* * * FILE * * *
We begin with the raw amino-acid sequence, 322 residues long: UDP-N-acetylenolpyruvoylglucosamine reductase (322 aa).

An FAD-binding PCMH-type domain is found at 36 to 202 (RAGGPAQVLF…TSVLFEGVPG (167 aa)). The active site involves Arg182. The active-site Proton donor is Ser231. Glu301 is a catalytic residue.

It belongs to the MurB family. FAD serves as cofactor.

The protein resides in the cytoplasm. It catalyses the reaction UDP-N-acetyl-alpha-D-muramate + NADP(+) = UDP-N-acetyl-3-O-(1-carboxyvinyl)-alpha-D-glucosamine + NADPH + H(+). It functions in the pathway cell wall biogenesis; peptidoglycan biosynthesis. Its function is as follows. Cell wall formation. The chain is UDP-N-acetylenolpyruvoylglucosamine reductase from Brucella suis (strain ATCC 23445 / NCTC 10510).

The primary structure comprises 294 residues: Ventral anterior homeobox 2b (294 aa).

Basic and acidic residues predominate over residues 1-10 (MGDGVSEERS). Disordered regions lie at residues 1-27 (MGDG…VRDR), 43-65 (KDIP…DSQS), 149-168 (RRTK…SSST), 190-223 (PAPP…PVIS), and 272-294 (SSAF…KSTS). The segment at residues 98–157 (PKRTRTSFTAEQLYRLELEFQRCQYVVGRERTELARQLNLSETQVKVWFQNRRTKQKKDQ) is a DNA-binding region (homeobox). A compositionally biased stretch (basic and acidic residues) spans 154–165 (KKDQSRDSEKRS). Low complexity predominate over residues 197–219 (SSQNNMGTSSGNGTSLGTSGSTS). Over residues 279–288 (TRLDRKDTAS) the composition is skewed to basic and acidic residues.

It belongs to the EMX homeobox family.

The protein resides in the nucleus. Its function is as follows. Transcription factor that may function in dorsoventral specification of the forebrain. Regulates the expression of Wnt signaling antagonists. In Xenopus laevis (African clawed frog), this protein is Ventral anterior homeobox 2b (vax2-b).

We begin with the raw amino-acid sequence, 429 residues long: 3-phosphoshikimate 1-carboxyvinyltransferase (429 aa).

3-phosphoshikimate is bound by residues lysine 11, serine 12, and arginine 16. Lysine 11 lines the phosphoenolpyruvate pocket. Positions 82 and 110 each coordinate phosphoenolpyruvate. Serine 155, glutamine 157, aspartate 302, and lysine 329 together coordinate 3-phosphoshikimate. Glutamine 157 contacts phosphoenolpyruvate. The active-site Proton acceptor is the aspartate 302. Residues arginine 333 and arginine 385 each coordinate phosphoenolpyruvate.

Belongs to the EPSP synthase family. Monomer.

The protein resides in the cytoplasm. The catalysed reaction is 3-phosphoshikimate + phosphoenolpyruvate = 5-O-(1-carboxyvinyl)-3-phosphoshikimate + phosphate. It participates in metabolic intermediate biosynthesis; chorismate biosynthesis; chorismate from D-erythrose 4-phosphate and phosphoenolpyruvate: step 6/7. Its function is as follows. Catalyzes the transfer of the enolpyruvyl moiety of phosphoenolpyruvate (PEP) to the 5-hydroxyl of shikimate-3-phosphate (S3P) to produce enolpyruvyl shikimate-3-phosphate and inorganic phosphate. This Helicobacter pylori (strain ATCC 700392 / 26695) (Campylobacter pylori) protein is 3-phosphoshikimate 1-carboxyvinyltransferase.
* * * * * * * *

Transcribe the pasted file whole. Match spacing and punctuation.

We begin with the raw amino-acid sequence, 322 residues long: UDP-N-acetylenolpyruvoylglucosamine reductase (322 aa).

An FAD-binding PCMH-type domain is found at 36 to 202 (RAGGPAQVLF…TSVLFEGVPG (167 aa)). The active site involves Arg182. The active-site Proton donor is Ser231. Glu301 is a catalytic residue.

It belongs to the MurB family. FAD serves as cofactor.

The protein resides in the cytoplasm. It catalyses the reaction UDP-N-acetyl-alpha-D-muramate + NADP(+) = UDP-N-acetyl-3-O-(1-carboxyvinyl)-alpha-D-glucosamine + NADPH + H(+). It functions in the pathway cell wall biogenesis; peptidoglycan biosynthesis. Its function is as follows. Cell wall formation. The chain is UDP-N-acetylenolpyruvoylglucosamine reductase from Brucella suis (strain ATCC 23445 / NCTC 10510).

The primary structure comprises 294 residues: Ventral anterior homeobox 2b (294 aa).

Basic and acidic residues predominate over residues 1-10 (MGDGVSEERS). Disordered regions lie at residues 1-27 (MGDG…VRDR), 43-65 (KDIP…DSQS), 149-168 (RRTK…SSST), 190-223 (PAPP…PVIS), and 272-294 (SSAF…KSTS). The segment at residues 98–157 (PKRTRTSFTAEQLYRLELEFQRCQYVVGRERTELARQLNLSETQVKVWFQNRRTKQKKDQ) is a DNA-binding region (homeobox). A compositionally biased stretch (basic and acidic residues) spans 154–165 (KKDQSRDSEKRS). Low complexity predominate over residues 197–219 (SSQNNMGTSSGNGTSLGTSGSTS). Over residues 279–288 (TRLDRKDTAS) the composition is skewed to basic and acidic residues.

It belongs to the EMX homeobox family.

The protein resides in the nucleus. Its function is as follows. Transcription factor that may function in dorsoventral specification of the forebrain. Regulates the expression of Wnt signaling antagonists. In Xenopus laevis (African clawed frog), this protein is Ventral anterior homeobox 2b (vax2-b).

We begin with the raw amino-acid sequence, 429 residues long: 3-phosphoshikimate 1-carboxyvinyltransferase (429 aa).

3-phosphoshikimate is bound by residues lysine 11, serine 12, and arginine 16. Lysine 11 lines the phosphoenolpyruvate pocket. Positions 82 and 110 each coordinate phosphoenolpyruvate. Serine 155, glutamine 157, aspartate 302, and lysine 329 together coordinate 3-phosphoshikimate. Glutamine 157 contacts phosphoenolpyruvate. The active-site Proton acceptor is the aspartate 302. Residues arginine 333 and arginine 385 each coordinate phosphoenolpyruvate.

Belongs to the EPSP synthase family. Monomer.

The protein resides in the cytoplasm. The catalysed reaction is 3-phosphoshikimate + phosphoenolpyruvate = 5-O-(1-carboxyvinyl)-3-phosphoshikimate + phosphate. It participates in metabolic intermediate biosynthesis; chorismate biosynthesis; chorismate from D-erythrose 4-phosphate and phosphoenolpyruvate: step 6/7. Its function is as follows. Catalyzes the transfer of the enolpyruvyl moiety of phosphoenolpyruvate (PEP) to the 5-hydroxyl of shikimate-3-phosphate (S3P) to produce enolpyruvyl shikimate-3-phosphate and inorganic phosphate. This Helicobacter pylori (strain ATCC 700392 / 26695) (Campylobacter pylori) protein is 3-phosphoshikimate 1-carboxyvinyltransferase.